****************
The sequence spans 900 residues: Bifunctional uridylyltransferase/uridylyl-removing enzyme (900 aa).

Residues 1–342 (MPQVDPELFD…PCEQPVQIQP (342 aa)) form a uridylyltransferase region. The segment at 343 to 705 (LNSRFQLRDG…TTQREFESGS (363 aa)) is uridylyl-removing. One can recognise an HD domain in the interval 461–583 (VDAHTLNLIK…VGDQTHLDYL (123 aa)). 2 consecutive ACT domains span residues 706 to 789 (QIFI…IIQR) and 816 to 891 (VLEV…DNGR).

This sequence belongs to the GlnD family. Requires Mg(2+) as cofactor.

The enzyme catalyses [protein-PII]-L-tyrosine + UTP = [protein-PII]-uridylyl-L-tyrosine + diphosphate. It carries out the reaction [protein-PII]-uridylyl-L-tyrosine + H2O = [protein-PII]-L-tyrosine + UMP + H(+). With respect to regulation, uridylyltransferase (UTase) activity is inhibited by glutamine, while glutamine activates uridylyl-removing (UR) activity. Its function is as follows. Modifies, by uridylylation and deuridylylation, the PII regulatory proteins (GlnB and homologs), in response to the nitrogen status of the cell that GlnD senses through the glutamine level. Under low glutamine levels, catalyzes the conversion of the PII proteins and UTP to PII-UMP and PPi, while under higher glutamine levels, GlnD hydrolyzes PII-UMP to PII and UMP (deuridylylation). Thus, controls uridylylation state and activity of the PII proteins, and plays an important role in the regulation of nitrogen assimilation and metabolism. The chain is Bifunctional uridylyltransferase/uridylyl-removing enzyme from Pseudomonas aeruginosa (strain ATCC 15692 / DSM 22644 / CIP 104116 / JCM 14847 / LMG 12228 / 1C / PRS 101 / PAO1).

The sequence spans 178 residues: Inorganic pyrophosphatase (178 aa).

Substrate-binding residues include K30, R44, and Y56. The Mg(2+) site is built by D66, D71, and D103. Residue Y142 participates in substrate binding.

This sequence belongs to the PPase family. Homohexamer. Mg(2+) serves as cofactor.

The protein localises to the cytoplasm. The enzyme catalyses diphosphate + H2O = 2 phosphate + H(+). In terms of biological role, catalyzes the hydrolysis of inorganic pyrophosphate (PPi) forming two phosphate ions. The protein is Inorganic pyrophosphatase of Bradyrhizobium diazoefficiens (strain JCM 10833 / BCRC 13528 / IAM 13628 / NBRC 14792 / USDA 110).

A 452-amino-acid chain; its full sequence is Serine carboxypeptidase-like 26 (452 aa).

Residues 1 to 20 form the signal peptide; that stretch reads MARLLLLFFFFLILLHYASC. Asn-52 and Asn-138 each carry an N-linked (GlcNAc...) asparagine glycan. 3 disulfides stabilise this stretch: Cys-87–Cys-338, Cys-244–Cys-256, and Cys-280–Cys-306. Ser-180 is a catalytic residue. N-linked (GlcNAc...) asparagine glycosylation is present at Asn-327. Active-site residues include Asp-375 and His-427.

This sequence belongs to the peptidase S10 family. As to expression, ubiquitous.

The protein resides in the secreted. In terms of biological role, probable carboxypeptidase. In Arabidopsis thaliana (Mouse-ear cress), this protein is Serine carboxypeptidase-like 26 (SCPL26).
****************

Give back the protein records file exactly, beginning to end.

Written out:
The sequence spans 900 residues: Bifunctional uridylyltransferase/uridylyl-removing enzyme (900 aa).

Residues 1–342 (MPQVDPELFD…PCEQPVQIQP (342 aa)) form a uridylyltransferase region. The segment at 343 to 705 (LNSRFQLRDG…TTQREFESGS (363 aa)) is uridylyl-removing. One can recognise an HD domain in the interval 461–583 (VDAHTLNLIK…VGDQTHLDYL (123 aa)). 2 consecutive ACT domains span residues 706 to 789 (QIFI…IIQR) and 816 to 891 (VLEV…DNGR).

This sequence belongs to the GlnD family. Requires Mg(2+) as cofactor.

The enzyme catalyses [protein-PII]-L-tyrosine + UTP = [protein-PII]-uridylyl-L-tyrosine + diphosphate. It carries out the reaction [protein-PII]-uridylyl-L-tyrosine + H2O = [protein-PII]-L-tyrosine + UMP + H(+). With respect to regulation, uridylyltransferase (UTase) activity is inhibited by glutamine, while glutamine activates uridylyl-removing (UR) activity. Its function is as follows. Modifies, by uridylylation and deuridylylation, the PII regulatory proteins (GlnB and homologs), in response to the nitrogen status of the cell that GlnD senses through the glutamine level. Under low glutamine levels, catalyzes the conversion of the PII proteins and UTP to PII-UMP and PPi, while under higher glutamine levels, GlnD hydrolyzes PII-UMP to PII and UMP (deuridylylation). Thus, controls uridylylation state and activity of the PII proteins, and plays an important role in the regulation of nitrogen assimilation and metabolism. The chain is Bifunctional uridylyltransferase/uridylyl-removing enzyme from Pseudomonas aeruginosa (strain ATCC 15692 / DSM 22644 / CIP 104116 / JCM 14847 / LMG 12228 / 1C / PRS 101 / PAO1).

The sequence spans 178 residues: Inorganic pyrophosphatase (178 aa).

Substrate-binding residues include K30, R44, and Y56. The Mg(2+) site is built by D66, D71, and D103. Residue Y142 participates in substrate binding.

This sequence belongs to the PPase family. Homohexamer. Mg(2+) serves as cofactor.

The protein localises to the cytoplasm. The enzyme catalyses diphosphate + H2O = 2 phosphate + H(+). In terms of biological role, catalyzes the hydrolysis of inorganic pyrophosphate (PPi) forming two phosphate ions. The protein is Inorganic pyrophosphatase of Bradyrhizobium diazoefficiens (strain JCM 10833 / BCRC 13528 / IAM 13628 / NBRC 14792 / USDA 110).

A 452-amino-acid chain; its full sequence is Serine carboxypeptidase-like 26 (452 aa).

Residues 1 to 20 form the signal peptide; that stretch reads MARLLLLFFFFLILLHYASC. Asn-52 and Asn-138 each carry an N-linked (GlcNAc...) asparagine glycan. 3 disulfides stabilise this stretch: Cys-87–Cys-338, Cys-244–Cys-256, and Cys-280–Cys-306. Ser-180 is a catalytic residue. N-linked (GlcNAc...) asparagine glycosylation is present at Asn-327. Active-site residues include Asp-375 and His-427.

This sequence belongs to the peptidase S10 family. As to expression, ubiquitous.

The protein resides in the secreted. In terms of biological role, probable carboxypeptidase. In Arabidopsis thaliana (Mouse-ear cress), this protein is Serine carboxypeptidase-like 26 (SCPL26).